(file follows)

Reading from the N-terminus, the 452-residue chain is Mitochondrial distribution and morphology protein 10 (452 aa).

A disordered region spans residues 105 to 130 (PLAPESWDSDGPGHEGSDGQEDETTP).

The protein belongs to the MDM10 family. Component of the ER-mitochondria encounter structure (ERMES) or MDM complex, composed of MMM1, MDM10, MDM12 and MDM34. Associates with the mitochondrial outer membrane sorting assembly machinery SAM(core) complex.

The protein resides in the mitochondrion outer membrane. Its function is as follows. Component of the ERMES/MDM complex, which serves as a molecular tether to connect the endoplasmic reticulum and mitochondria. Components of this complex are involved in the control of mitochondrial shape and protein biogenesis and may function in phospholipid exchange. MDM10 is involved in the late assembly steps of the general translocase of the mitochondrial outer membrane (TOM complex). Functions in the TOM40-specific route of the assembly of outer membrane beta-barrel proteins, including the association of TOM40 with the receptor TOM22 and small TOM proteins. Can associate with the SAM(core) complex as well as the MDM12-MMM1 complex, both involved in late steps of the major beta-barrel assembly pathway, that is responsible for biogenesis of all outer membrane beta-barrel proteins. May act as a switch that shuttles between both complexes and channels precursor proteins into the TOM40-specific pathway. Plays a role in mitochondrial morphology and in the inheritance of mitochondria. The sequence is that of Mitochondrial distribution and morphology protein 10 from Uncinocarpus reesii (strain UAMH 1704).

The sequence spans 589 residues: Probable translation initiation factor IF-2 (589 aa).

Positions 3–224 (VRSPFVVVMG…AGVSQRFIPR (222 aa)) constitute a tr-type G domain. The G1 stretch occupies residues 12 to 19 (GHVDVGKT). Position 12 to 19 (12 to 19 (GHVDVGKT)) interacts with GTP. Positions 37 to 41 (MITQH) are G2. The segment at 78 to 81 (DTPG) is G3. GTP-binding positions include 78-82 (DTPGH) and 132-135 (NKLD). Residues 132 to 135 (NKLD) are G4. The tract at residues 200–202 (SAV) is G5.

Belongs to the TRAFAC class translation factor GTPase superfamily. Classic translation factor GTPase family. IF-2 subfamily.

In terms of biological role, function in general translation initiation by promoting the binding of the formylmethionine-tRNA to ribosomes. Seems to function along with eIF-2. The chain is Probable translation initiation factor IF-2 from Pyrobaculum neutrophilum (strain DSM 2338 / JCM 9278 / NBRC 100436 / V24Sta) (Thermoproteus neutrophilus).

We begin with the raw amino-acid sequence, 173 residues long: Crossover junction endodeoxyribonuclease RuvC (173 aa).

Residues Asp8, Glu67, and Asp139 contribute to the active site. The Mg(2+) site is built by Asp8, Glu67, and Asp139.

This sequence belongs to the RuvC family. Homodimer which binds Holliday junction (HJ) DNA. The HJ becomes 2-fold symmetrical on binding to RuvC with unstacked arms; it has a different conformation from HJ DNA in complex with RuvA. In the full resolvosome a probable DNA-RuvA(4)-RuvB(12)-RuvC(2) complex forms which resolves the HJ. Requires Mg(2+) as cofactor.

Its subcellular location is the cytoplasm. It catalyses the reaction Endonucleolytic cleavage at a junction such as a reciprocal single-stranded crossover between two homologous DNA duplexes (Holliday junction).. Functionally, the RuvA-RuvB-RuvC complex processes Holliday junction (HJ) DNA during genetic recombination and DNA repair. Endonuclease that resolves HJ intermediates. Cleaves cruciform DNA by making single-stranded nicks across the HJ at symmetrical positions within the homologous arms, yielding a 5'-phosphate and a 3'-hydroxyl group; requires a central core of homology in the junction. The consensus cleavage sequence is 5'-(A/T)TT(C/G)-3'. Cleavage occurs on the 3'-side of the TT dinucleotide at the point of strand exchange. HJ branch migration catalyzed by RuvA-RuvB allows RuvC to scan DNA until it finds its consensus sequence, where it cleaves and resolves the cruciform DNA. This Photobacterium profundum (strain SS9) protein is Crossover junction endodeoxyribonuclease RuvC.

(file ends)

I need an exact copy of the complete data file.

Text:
Reading from the N-terminus, the 452-residue chain is Mitochondrial distribution and morphology protein 10 (452 aa).

A disordered region spans residues 105 to 130 (PLAPESWDSDGPGHEGSDGQEDETTP).

The protein belongs to the MDM10 family. Component of the ER-mitochondria encounter structure (ERMES) or MDM complex, composed of MMM1, MDM10, MDM12 and MDM34. Associates with the mitochondrial outer membrane sorting assembly machinery SAM(core) complex.

The protein resides in the mitochondrion outer membrane. Its function is as follows. Component of the ERMES/MDM complex, which serves as a molecular tether to connect the endoplasmic reticulum and mitochondria. Components of this complex are involved in the control of mitochondrial shape and protein biogenesis and may function in phospholipid exchange. MDM10 is involved in the late assembly steps of the general translocase of the mitochondrial outer membrane (TOM complex). Functions in the TOM40-specific route of the assembly of outer membrane beta-barrel proteins, including the association of TOM40 with the receptor TOM22 and small TOM proteins. Can associate with the SAM(core) complex as well as the MDM12-MMM1 complex, both involved in late steps of the major beta-barrel assembly pathway, that is responsible for biogenesis of all outer membrane beta-barrel proteins. May act as a switch that shuttles between both complexes and channels precursor proteins into the TOM40-specific pathway. Plays a role in mitochondrial morphology and in the inheritance of mitochondria. The sequence is that of Mitochondrial distribution and morphology protein 10 from Uncinocarpus reesii (strain UAMH 1704).

The sequence spans 589 residues: Probable translation initiation factor IF-2 (589 aa).

Positions 3–224 (VRSPFVVVMG…AGVSQRFIPR (222 aa)) constitute a tr-type G domain. The G1 stretch occupies residues 12 to 19 (GHVDVGKT). Position 12 to 19 (12 to 19 (GHVDVGKT)) interacts with GTP. Positions 37 to 41 (MITQH) are G2. The segment at 78 to 81 (DTPG) is G3. GTP-binding positions include 78-82 (DTPGH) and 132-135 (NKLD). Residues 132 to 135 (NKLD) are G4. The tract at residues 200–202 (SAV) is G5.

Belongs to the TRAFAC class translation factor GTPase superfamily. Classic translation factor GTPase family. IF-2 subfamily.

In terms of biological role, function in general translation initiation by promoting the binding of the formylmethionine-tRNA to ribosomes. Seems to function along with eIF-2. The chain is Probable translation initiation factor IF-2 from Pyrobaculum neutrophilum (strain DSM 2338 / JCM 9278 / NBRC 100436 / V24Sta) (Thermoproteus neutrophilus).

We begin with the raw amino-acid sequence, 173 residues long: Crossover junction endodeoxyribonuclease RuvC (173 aa).

Residues Asp8, Glu67, and Asp139 contribute to the active site. The Mg(2+) site is built by Asp8, Glu67, and Asp139.

This sequence belongs to the RuvC family. Homodimer which binds Holliday junction (HJ) DNA. The HJ becomes 2-fold symmetrical on binding to RuvC with unstacked arms; it has a different conformation from HJ DNA in complex with RuvA. In the full resolvosome a probable DNA-RuvA(4)-RuvB(12)-RuvC(2) complex forms which resolves the HJ. Requires Mg(2+) as cofactor.

Its subcellular location is the cytoplasm. It catalyses the reaction Endonucleolytic cleavage at a junction such as a reciprocal single-stranded crossover between two homologous DNA duplexes (Holliday junction).. Functionally, the RuvA-RuvB-RuvC complex processes Holliday junction (HJ) DNA during genetic recombination and DNA repair. Endonuclease that resolves HJ intermediates. Cleaves cruciform DNA by making single-stranded nicks across the HJ at symmetrical positions within the homologous arms, yielding a 5'-phosphate and a 3'-hydroxyl group; requires a central core of homology in the junction. The consensus cleavage sequence is 5'-(A/T)TT(C/G)-3'. Cleavage occurs on the 3'-side of the TT dinucleotide at the point of strand exchange. HJ branch migration catalyzed by RuvA-RuvB allows RuvC to scan DNA until it finds its consensus sequence, where it cleaves and resolves the cruciform DNA. This Photobacterium profundum (strain SS9) protein is Crossover junction endodeoxyribonuclease RuvC.